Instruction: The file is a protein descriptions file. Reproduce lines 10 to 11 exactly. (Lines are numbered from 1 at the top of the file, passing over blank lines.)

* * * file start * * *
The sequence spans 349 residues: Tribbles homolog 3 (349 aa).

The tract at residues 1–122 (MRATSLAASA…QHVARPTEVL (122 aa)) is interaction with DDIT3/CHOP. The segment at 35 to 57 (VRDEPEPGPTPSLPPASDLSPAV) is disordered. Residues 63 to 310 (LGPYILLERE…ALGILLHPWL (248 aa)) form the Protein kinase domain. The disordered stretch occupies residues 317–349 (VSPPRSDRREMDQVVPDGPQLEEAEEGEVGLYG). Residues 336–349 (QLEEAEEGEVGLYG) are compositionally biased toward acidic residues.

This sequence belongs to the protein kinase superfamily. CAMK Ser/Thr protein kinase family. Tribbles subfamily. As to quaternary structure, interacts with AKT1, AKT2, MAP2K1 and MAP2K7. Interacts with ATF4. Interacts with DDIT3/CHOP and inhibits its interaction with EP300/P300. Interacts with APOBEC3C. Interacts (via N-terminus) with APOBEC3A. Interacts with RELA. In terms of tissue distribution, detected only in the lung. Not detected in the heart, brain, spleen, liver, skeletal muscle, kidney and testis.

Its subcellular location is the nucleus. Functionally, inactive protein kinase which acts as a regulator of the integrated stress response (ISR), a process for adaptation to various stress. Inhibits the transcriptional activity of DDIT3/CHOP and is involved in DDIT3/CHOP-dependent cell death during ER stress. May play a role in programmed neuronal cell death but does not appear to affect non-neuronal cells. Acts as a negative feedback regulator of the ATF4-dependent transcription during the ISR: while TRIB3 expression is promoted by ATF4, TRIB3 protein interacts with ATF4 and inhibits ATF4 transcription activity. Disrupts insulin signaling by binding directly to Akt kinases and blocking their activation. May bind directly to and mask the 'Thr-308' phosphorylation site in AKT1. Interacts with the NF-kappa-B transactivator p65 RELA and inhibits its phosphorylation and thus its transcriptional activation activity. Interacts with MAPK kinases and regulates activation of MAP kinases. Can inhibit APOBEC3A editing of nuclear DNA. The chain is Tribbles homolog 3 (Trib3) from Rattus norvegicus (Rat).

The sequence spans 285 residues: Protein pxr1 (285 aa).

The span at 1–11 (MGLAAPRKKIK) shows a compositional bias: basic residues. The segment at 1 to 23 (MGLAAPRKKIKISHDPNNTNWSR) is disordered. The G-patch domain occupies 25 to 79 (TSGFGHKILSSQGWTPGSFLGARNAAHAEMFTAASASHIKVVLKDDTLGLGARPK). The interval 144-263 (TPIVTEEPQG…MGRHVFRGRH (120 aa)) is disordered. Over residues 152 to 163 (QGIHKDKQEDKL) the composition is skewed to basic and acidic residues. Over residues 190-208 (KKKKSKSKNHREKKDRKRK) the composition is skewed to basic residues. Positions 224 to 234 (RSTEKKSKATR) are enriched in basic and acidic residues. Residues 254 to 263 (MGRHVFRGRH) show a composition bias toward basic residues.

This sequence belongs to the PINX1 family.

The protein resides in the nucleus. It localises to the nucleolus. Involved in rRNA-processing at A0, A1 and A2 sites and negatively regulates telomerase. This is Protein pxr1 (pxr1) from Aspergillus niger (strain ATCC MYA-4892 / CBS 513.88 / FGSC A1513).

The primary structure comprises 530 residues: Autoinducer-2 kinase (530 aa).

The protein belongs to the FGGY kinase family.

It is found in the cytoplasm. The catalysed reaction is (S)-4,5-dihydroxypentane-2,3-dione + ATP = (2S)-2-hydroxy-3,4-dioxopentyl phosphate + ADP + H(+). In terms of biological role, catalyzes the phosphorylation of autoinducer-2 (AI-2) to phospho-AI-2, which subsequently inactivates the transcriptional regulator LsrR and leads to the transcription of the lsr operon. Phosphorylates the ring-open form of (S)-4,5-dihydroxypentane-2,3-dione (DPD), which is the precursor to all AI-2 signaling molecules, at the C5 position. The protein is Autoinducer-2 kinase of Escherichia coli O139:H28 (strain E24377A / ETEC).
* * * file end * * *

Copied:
The protein belongs to the FGGY kinase family.

It is found in the cytoplasm. The catalysed reaction is (S)-4,5-dihydroxypentane-2,3-dione + ATP = (2S)-2-hydroxy-3,4-dioxopentyl phosphate + ADP + H(+). In terms of biological role, catalyzes the phosphorylation of autoinducer-2 (AI-2) to phospho-AI-2, which subsequently inactivates the transcriptional regulator LsrR and leads to the transcription of the lsr operon. Phosphorylates the ring-open form of (S)-4,5-dihydroxypentane-2,3-dione (DPD), which is the precursor to all AI-2 signaling molecules, at the C5 position. The protein is Autoinducer-2 kinase of Escherichia coli O139:H28 (strain E24377A / ETEC).